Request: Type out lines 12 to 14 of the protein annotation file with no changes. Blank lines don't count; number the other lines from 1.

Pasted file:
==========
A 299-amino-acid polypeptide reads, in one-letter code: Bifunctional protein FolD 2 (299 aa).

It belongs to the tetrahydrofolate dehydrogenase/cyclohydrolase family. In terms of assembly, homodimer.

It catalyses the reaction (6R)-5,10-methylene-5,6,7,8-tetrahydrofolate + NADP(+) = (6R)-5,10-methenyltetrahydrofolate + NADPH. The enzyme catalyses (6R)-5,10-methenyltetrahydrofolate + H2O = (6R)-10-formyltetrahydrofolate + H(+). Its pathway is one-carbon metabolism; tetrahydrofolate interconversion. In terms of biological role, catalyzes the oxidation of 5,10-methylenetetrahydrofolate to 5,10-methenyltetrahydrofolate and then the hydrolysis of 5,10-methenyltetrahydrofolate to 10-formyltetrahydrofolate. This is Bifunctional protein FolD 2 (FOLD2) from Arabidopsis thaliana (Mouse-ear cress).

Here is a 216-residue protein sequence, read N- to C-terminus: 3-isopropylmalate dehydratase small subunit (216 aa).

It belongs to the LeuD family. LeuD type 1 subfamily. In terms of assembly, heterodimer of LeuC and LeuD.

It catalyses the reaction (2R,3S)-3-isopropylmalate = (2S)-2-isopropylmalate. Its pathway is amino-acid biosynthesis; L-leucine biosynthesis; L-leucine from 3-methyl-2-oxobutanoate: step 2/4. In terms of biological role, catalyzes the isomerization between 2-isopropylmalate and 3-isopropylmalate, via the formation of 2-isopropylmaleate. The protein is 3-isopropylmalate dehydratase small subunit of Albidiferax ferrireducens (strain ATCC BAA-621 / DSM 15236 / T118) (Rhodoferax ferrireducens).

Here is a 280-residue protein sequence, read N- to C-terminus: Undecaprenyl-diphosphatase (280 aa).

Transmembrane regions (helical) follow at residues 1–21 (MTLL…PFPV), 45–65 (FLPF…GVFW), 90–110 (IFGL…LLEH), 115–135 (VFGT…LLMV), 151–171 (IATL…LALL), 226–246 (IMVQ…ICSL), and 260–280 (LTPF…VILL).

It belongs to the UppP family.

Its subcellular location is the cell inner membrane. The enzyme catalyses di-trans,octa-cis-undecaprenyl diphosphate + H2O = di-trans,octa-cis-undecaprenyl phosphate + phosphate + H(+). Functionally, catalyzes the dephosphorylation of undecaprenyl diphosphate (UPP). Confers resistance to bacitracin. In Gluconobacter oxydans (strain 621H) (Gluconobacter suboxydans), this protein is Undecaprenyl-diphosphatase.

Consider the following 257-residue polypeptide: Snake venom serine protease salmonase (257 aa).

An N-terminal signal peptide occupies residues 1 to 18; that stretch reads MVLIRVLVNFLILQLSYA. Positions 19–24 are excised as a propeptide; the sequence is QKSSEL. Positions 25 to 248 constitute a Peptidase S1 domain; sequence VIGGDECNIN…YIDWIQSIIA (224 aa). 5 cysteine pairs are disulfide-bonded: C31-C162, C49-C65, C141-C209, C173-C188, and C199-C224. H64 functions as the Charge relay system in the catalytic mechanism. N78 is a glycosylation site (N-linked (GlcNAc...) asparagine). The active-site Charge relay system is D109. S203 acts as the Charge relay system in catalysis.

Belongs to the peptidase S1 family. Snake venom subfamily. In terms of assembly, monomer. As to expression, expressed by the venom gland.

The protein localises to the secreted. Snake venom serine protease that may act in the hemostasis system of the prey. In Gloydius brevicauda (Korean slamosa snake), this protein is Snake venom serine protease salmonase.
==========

An N-terminal signal peptide occupies residues 1 to 18; that stretch reads MVLIRVLVNFLILQLSYA. Positions 19–24 are excised as a propeptide; the sequence is QKSSEL. Positions 25 to 248 constitute a Peptidase S1 domain; sequence VIGGDECNIN…YIDWIQSIIA (224 aa). 5 cysteine pairs are disulfide-bonded: C31-C162, C49-C65, C141-C209, C173-C188, and C199-C224. H64 functions as the Charge relay system in the catalytic mechanism. N78 is a glycosylation site (N-linked (GlcNAc...) asparagine). The active-site Charge relay system is D109. S203 acts as the Charge relay system in catalysis.

Belongs to the peptidase S1 family. Snake venom subfamily. In terms of assembly, monomer. As to expression, expressed by the venom gland.

The protein localises to the secreted. Snake venom serine protease that may act in the hemostasis system of the prey. In Gloydius brevicauda (Korean slamosa snake), this protein is Snake venom serine protease salmonase.